Felix Rosenqvist surpasses Will Power for Meyer Shank Racing’s first IndyCar pole


LONG BEACH, Calif. — Felix Rosenqvist’s fast start to 2024 in his new home continues.

The IndyCar veteran took his sixth career IndyCar pole on Saturday, putting him 0.0039 seconds ahead of the series’ all-time pole leader Will Power on Saturday’s 1.968-mile course on the streets of Long Beach. achieved. his eight years in the sport.

The quest now, after starting on pole five times in IndyCar with a best finish of 8th and three finishes of 19th or worse, is to get the deal done. This would mark the second victory for both sides in IndyCar, with Rosenqvist coming with Chip Ganassi Racing in 2020 and MSR with Helio Castroneves in the Indy 500 in 2021.

“That’s what keeps me up at night,” Rosenqvist said after securing his start on the front row. “Trying to convert. That’s the big question, and we certainly feel like we’re in a good place. We feel like the car is behaving really well, and it looks like it’s good on the tires. There there are certainly a lot of people trying to make that happen right now.

“I feel like I have the team behind me and this year I am in charge, and it has worked well.”

Rosenqvist’s pole continues strong qualifying form for the No. 60 Honda program that began with a front row start in St. Pete – just 0.0058 seconds off Josef Newgarden’s pole – followed by pole for his heat race at The Thermal Club to start the $1 million challenge.

“I have a lot of respect for Power and the laps he can put in. This is not easy,” said Rosenqvist. “Every round you’re flirting with the walls. But that was a fun one.”

For Power, who put his Team Penske crew through the wringer Saturday morning after hitting the Turn 8 wall twice in practice — including a final hit that spun him and led to him crunching the car’s nose — started front row in Sunday’s Grand Prix comes as a welcome return to the pointy end of the grid, having achieved a single Fast Six on road and street circuits a year ago.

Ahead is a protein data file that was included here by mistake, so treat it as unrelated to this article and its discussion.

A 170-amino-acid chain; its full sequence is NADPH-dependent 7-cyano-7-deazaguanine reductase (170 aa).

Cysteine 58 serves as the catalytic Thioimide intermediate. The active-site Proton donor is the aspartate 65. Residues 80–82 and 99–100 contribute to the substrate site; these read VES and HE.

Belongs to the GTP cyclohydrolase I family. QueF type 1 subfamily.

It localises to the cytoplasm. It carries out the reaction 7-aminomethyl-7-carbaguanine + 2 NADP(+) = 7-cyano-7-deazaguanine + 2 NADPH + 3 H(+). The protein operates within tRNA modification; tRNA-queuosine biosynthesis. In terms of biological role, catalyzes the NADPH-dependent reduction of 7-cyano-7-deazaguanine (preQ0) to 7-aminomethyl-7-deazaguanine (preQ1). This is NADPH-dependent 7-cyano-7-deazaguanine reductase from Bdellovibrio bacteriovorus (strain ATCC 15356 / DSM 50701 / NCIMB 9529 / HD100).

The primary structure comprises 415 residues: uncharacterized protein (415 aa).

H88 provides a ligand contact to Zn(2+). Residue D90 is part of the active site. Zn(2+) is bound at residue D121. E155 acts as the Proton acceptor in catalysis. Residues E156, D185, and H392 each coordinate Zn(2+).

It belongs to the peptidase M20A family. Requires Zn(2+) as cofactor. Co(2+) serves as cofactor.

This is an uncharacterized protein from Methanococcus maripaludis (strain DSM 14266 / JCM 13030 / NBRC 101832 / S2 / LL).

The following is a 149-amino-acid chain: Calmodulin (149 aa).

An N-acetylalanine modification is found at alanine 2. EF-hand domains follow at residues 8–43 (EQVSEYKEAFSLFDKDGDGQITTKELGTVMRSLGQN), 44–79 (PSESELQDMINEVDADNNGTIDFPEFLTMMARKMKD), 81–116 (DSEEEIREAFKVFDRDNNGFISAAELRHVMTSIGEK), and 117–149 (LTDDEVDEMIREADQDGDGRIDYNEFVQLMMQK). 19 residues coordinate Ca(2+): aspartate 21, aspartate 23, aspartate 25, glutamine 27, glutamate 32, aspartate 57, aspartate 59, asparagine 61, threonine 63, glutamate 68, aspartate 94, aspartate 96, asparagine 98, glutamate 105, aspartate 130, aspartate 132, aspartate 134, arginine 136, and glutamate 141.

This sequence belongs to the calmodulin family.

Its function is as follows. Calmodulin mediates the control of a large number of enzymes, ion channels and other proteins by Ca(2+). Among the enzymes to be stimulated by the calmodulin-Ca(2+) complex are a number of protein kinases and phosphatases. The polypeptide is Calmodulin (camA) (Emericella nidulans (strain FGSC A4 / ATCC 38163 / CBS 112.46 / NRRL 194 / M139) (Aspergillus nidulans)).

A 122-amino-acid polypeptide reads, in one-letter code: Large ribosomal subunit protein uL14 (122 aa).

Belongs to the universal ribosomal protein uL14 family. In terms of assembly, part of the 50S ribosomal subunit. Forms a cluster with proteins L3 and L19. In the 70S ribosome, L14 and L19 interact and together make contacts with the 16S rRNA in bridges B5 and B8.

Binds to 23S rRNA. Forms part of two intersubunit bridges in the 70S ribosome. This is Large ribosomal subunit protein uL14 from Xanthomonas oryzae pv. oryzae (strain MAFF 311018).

“Story of my life lately,” Power said after jumping out of the car. “But I’ll actually take a top 6. Just to get back into the Fast 6 is a big deal for me. I’m super excited to switch. Felix must have done a phenomenal lap. I couldn’t choose anywhere where I made a mistake, but it was good to get the Verizon car back in the front row.

“It’s a long time ago.”

Newgarden, who went on to lead 92 of the 100 laps in St. Pete and win from pole, will start on the inside of Row 2 on Sunday and share the row with 2021 Long Beach winner Colton Herta. Marcus Ericsson, Herta’s teammate who finished on the podium last year to break a 1-2-4 Andretti finish, will start 5th alongside his ex-CGR teammate Alex Palou, the defending series champion.

Christian Lundgaard (7th), Scott Dixon (8th), Marcus Armstrong (9th), Kyle Kirkwood (10th), Scott McLaughlin (11th) and Graham Rahal (12th) also made Saturday’s Fast 12 and will make up rows 4-6 on Sunday .

Plenty of frustration for Arrow McLaren in qualifying

At the other end of the spectrum, Arrow McLaren drivers and team officials were left scratching their heads after a frustrating Round 1 of qualifying that saw the trio of cars eliminated. Alexander Rossi will take the lead for the team, starting 13th after finishing less than 5 hundredths behind Rahal and having the option to move into Group 1 from Round 1.

“I just miss the overall pace, man. We’ve had a few moments where it’s been OK, but we’re struggling for grip,” he said after his No. 7 side finished 7th and 10th in the weekend’s two practices. “I don’t know, there’s not much we can do.”

Pato O’Ward, who shares the seventh row with Rossi, started 14th, finished by a similar margin after transferring from his own Round 1 group, but came away seemingly more confident in what the three-car team could do on Sunday reaches.

“I wasn’t unhappy with (my run),” he said. “To be honest, we were just slow, just not fast enough. There’s no real explanation for that. We went the wrong way in workout #2 and then went back to what we had yesterday and just missed the window by a bit.

“We’re not missing a tenth. It’s three tenths, but the race is a different monster. Just try to prepare for what the race will usually be. We just have to focus on tomorrow and find our way forward with spirit.” If our race car is good we can do it, but we just have to make sure we can get into that window.”

Theo Pourchaire, who will make his first career IndyCar start on Sunday in place of the still-injured David Malukas in Arrow McLaren’s No. 6 Chevy, will start 22nd.